Professor Shadreck Chirikure defies expectations: an archaeologist of ancient civilisations who is fixed on the future; an expert in highly-technical sciences, who likes to mend random things, and a disarmingly humourous story-teller, whose colleagues claim he has the skills of a stand-up comedian.
‘I might try that,’ he laughs. ‘But I’ve never been in stand-up. I think he was referring to my Ted Talk – it was quite funny.’
Professor Chirikure’s online lectures are really funny and he talks quickly with the urgency of an alternative comedian. But his message is serious. He insists that the interview must not just be about him, which he clearly finds boring. Professor Chirikure has a very clear message about the importance of archaeological science and what it can tell us the past – for the benefit of the future. He moves rapidly over his story, and on to what he really wants to talk about.
The young Shadreck was born in arid southern Zimbabwe, just 60km from the iconic Great Zimbabwe site, which was to become so defining in his career. He was a hard-working schoolboy and his family on both sides were teachers but, he says, he had no interest in becoming an archaeologist. He wanted to work in finance.
An unusual ambition, perhaps, for a child in a deeply rural location in Gutu district of Masvingo province. But, he laughs, the idea came to him after some visitors came to his primary school. They told the children how, if someone’s cattle died, or if the crops failed, they would replace them.
The professor only became an archaeologist by accident, he says self-deprecatingly. He failed in this first ambition and did not get high enough grades to study finance
What marvellous people, thought, Shadreck, who had already seen the devastating impact of drought on farmers’ livestock and crops. What he did not know, however, was that they were insurance sales people, offering to replace cattle and crops – for regular payments.
‘It was a simple way of selling insurance,’ he says. ‘But I thought that’s something I want to do – finance.’
But it was also to be a turning point, and Shadreck was, thereafter, determined to pursue a career in finance. It was and is very much the favoured profession in Zimbabwe, he says, where there are too many accountants and not enough people who do things and make things.
The professor only became an archaeologist by accident, he says self-deprecatingly. He failed in this first ambition and did not get high enough grades to study finance at the University of Zimbabwe.
Instead, as he tells it, the University of Zimbabwe, in the capital Harare, entered him for Archaeological Sciences. Somewhat reluctantly, he took the course and did extremely well, so well that, at the end of his undergraduate degree, he was offered a scholarship to take a Masters and then a Doctorate at University College London.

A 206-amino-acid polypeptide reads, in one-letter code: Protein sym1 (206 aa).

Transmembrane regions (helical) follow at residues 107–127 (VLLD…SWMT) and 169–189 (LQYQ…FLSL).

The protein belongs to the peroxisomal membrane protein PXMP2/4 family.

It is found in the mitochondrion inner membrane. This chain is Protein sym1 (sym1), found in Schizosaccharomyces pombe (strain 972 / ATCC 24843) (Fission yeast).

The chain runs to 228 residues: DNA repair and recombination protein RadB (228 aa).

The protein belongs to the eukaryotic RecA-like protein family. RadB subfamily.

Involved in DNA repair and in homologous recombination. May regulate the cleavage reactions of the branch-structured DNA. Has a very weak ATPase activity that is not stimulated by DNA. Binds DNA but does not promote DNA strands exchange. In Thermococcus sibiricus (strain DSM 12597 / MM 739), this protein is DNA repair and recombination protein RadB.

‘I did archaeology and History and Economic History. I got fairly good grades, so I got a scholarship and went to London,’ he says in a typical matter-of-fact way.
It was really boring...I had decided to go to the Business School and study finance at Cape Town, but when I started, I did not cross the Rubicon. I did not move into finance
Despite this very successful diversion, however, he had still not given up hope of a life in finance, he insists. After UCL, the new Dr Chirikure moved to Cape Town, where he started work as an academic archaeologist – ‘my first job’, he recalls with amusement. And, at the same time, he says, he finally got to start a course in business. It was not too late, he thought, for a different direction. But there was one huge problem.
‘It was really boring,’ he says, roaring with laughter. ‘I had decided to go to the Business School and study finance at Cape Town, but when I started, I did not cross the Rubicon. I did not move into finance. I realised I would be really bored.’
Finance’s loss was very much Archaeological Sciences’ gain. It offered an entirely different challenge, he says, ‘Archaeology had so much in terms of opportunities.’
Archaeology is not Indiana Jones and digging for gold, he says. Although Professor Chirikure admits he has, in fact, dug and found gold (at Great Zimbabwe) and...he worked on one of the biggest finds-ever of gold coins
But, says Professor Chirikure, the great opportunity of Archaeology is to provide both a window back into the past – and to the future.
His work at sites in southern Africa, including at the medieval ruins at Great Zimbabwe – after which the country was named - have highlighted the sophisticated civilisations which existed in southern Africa pre-colonisation, complete with evidence of international and pan-African trade, commerce and manufacture.
Crucially, taking a local perspective, rather than using a European lens, he was able to draw out stories of the civilisation, which did not mirror the societies of Europe, but were distinctively African.
For instance, his research revealed that the impressive walls of the ruin were not the stronghold of an elite class, like a castle in medieval England, but a local centre.
The great opportunity of Archaeology is to provide both a window back into the past – and to the future
With his background in metallurgy and interest in technology, Dr Chirikure also highlighted Great Zimbabwe’s importance as a manufacturing centre. This continues to be a critical aspect to his work and why he believes Archaeology is so relevant to lives today.
Understanding the importance and strengths of past great civilisations, he believes, points a future for modern Africa. Professor Chirikure insists, ‘There were great knowledge and skills achieved over time. Half the time, we ignore them. But for me this is exploring. At Great Zimbabwe, our research shows, they were innovating, they had important knowledge. We need to use that knowledge today.’
His work at sites in southern Africa, including at the medieval ruins at Great Zimbabwe – after which the country was named - have highlighted the sophisticated civilisations which existed in southern Africa pre-colonisation